The actual recordings are a bit weak, as is the audience applause that follows all pieces.

-Cujo, KFJC, February 2006

ultrasound & Acid Mothers Temple “In G” [Time-Lag Records]

cujo   2/20/2006   10-inch, A Library

Recorded at an Austin radio station at SXSW a few years ago, this is a half-cadencing collaborative homage to Terry Riley’s In C from ultrasound and the Acid Mothers Temple. Of course, this being a space-rocking pot-spinning physics experiment, the result bears practically no resemblance at all to In C (except for a token reference made around 4 minutes into side A). Mothers’ Higashi Hiroshi in particular gets a workout on the theremin, as does Cotton Casino on synth. They’re busy enough that the rest of the gang rarely gets more than a few moments of their own to shine, unable to bust out in fireworks of
their own. Printed on transparent 10″ vinyl with no markings whatsoever; unable to aurally distinguish a side A from a side B, I arbitrarily named the sides.

Side B: 11:00
Side A: 7:10

-Cujo, KFJC, February 2006

*March 18, 2006 edit: Apparently an anonymous staffer more discerning than I discovered which sides were actually A and B. Naturally, my assignments were wrong. I have corrected the references in this review.

Hilda Paredes “Listen How They Talk: Chamber Music 1998-2001” [Mode]

cujo   2/20/2006   A Library, CD

Hilda Paredes is Mexican-born but London-based. This Mode CD features four recent chamber works that aim to channel her Mayan roots. Nothing here will raise your heart rate significantly and there’s no single melodic, harmonic, timbral, or rhythmic thread to latch onto; sadly this will keep the non-believers away.

Uy U T’an (14:54): The title track. The backbone of this string quartet is a Carter-like (Cartesian?) assignment of mutually exclusive voice and character to each instrument, but not as rhythmically restrictive. A challenge to get your ears on the same page as the players. I like the slithery pizzicato section starting around 9:30…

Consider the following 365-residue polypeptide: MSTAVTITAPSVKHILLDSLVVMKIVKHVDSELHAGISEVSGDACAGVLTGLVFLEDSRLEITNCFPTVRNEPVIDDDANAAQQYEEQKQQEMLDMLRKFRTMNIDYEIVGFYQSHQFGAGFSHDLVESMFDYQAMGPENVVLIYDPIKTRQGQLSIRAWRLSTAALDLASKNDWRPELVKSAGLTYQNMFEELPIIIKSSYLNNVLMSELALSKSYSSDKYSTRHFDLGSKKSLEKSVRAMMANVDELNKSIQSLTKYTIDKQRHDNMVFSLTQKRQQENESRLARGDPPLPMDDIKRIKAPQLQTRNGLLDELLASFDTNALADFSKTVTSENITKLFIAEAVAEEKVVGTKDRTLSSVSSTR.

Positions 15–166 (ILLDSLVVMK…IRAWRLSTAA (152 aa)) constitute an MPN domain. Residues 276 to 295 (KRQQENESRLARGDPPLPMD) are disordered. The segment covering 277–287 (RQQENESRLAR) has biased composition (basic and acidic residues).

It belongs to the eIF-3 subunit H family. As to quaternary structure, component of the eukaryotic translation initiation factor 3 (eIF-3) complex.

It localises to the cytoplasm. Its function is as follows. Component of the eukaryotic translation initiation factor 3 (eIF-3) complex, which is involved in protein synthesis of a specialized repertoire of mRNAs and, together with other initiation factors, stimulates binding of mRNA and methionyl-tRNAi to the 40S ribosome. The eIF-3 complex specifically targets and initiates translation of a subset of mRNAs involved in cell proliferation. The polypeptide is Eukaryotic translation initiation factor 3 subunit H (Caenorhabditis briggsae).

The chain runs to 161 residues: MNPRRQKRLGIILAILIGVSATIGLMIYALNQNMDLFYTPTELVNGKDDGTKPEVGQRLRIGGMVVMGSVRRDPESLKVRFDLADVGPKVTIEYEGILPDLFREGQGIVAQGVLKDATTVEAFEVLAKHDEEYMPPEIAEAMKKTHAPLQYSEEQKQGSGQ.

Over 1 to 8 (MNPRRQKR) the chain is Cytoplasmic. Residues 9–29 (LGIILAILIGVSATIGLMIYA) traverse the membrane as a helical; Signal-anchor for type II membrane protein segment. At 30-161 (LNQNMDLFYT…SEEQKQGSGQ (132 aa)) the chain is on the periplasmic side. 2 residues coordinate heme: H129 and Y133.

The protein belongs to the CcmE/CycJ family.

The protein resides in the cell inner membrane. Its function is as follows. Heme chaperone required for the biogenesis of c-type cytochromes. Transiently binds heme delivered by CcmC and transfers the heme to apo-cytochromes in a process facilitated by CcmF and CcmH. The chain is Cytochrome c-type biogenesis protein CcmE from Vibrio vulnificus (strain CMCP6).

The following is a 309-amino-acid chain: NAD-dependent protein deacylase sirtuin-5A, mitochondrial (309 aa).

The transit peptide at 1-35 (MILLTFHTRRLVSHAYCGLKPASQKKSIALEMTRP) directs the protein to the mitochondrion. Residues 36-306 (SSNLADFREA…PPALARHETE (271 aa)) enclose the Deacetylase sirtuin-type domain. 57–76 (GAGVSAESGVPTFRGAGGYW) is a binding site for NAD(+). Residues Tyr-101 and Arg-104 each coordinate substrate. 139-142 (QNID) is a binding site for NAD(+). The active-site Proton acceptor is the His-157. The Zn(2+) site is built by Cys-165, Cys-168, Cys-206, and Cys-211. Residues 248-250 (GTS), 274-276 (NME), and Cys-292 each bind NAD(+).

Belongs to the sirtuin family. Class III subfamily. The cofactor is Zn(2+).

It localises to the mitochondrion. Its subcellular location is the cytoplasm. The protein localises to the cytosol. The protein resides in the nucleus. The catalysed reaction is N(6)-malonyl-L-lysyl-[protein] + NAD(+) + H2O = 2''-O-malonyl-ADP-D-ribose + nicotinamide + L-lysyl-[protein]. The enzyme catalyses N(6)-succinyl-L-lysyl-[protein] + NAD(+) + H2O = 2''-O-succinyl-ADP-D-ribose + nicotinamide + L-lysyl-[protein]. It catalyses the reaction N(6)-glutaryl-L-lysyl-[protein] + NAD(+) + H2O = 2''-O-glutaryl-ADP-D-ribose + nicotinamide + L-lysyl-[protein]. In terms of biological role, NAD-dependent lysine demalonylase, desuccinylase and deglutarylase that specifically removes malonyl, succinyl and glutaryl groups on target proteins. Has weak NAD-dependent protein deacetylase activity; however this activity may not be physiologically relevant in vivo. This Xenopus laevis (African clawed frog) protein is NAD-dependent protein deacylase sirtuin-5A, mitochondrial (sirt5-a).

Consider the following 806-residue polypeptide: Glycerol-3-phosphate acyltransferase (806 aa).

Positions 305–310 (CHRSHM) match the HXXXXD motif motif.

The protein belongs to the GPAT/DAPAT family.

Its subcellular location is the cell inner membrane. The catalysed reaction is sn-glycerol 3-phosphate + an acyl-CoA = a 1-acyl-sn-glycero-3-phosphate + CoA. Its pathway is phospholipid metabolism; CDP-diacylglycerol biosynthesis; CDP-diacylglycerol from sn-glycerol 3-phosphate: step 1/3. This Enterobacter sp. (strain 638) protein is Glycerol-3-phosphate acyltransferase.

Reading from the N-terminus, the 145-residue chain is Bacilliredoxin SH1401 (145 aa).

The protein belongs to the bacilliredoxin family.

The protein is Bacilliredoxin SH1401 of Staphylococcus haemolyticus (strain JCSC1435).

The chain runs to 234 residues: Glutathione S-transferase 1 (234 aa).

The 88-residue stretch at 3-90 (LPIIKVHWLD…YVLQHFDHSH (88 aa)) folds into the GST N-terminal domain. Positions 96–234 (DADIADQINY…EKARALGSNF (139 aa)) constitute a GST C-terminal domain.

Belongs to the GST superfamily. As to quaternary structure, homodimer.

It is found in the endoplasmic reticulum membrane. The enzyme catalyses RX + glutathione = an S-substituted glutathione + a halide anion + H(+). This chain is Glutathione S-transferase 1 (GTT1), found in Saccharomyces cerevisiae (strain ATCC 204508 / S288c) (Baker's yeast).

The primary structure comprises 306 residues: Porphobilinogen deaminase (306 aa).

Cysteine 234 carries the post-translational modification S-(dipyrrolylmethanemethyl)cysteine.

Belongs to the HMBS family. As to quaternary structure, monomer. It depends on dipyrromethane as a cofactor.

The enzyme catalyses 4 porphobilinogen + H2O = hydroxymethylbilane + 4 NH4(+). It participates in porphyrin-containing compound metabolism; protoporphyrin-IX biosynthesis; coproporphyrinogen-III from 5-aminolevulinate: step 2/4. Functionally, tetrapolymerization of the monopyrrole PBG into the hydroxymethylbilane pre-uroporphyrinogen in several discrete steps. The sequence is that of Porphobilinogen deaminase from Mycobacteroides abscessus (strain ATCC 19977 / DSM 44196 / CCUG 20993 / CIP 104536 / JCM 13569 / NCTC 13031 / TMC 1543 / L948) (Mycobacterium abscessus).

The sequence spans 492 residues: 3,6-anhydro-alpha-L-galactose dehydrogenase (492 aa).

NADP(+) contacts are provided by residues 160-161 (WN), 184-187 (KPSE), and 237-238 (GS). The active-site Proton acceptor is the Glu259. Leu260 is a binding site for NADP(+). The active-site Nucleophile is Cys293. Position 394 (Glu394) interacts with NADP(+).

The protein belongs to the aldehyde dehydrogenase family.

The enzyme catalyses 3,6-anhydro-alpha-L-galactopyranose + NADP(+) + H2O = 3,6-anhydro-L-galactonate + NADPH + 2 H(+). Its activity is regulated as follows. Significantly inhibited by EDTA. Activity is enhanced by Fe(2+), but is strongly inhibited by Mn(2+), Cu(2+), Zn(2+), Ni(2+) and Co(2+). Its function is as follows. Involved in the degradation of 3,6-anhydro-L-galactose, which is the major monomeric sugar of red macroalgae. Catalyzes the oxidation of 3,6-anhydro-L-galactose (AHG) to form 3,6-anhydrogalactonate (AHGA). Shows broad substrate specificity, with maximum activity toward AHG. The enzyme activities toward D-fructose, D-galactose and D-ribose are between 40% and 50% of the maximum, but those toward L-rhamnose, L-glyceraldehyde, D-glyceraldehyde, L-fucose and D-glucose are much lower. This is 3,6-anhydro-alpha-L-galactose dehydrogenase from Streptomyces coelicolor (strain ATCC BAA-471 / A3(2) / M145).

Cotidales (18:29): Piano quintet. More glissandos, trills, tremolos, mood. While less busy than the previous track, it’s more interesting. Predominantly high register piano writing. Turns into a race of sorts towards the end.

Ah Paaxo’ob (18:59): Large ensemble piece with undetermined goals. Could end at any time and I wouldn’t know the difference.

Can Silim Tun (11:30/4:40): For vocal quartet & string quartet. Contains a ‘fuck off? in Mayan… play at your own (low) risk? Features some interesting blends of choral & instrumental writing.

-Cujo, KFJC, February 2006

Untitled Songs: 49 Years from Gesang der Junglinge [coll] – (2005-1956) [Sirr]

cujo   2/20/2006   A Library, CD

4th anniversary: linen
9th anniversary: copper
49th anniversary: young boys?

The Portuguese label Sirr has the bizarre idea to commemorate the 49th anniversary of Stockhausen’s pioneering work Gesang Der Junglinge. The selections come to us on 2 brown/grey discs (with a lovely WWI cover photo) from 21 different artists, most of them not strangers to our library. The original piece was a pioneering shortish work that explored stereo spatiality and seamlessly blended electronics with the voice of a boy reading a Bible text. You’ll have to trust me on this, or check SJPL or Stanford, because we don’t have it yet in our library (chop chop, Mr. Hunger!). The offerings are all ‘homages?. None of them take directly from the original, but all are shortish electro-acoustic pieces that try to include some of the drama, the effects, or the psychoacoustic manipulations. Most fall into the categories of manipulated text recitations or processed natural sounds – la The User or Jacob Kirkegaard. A few are just plain sinewaving drones. You’ll also note that none of them are abrasive.

I found the artists? individual notes for their pieces on the web. Though short, most of them are good at explaining what you’re listening to and why: http://www.sirr-ecords.com/cat/pdf2/untitled_notes.pdf

-Cujo, KFJC, February 2006

Emmanuel Nunes “Quodlibet” [Naive]

cujo   2/20/2006   A Library, CD

This CD contains one piece, Quodlibet, a huge and dense work for 6 percussionists on 28 instruments and orchestra written in 1990-91 by leading Portuguese composer Emmanuel Nunes. It’s called a quodlibet, but heck if I can’t identify any of the themes. Are there themes? For an excellent detailed walkthrough of the 12 tracks, check out Paul Griffiths? (esteemed writer about modern art music) liner notes – you can pick out a track with features to your liking.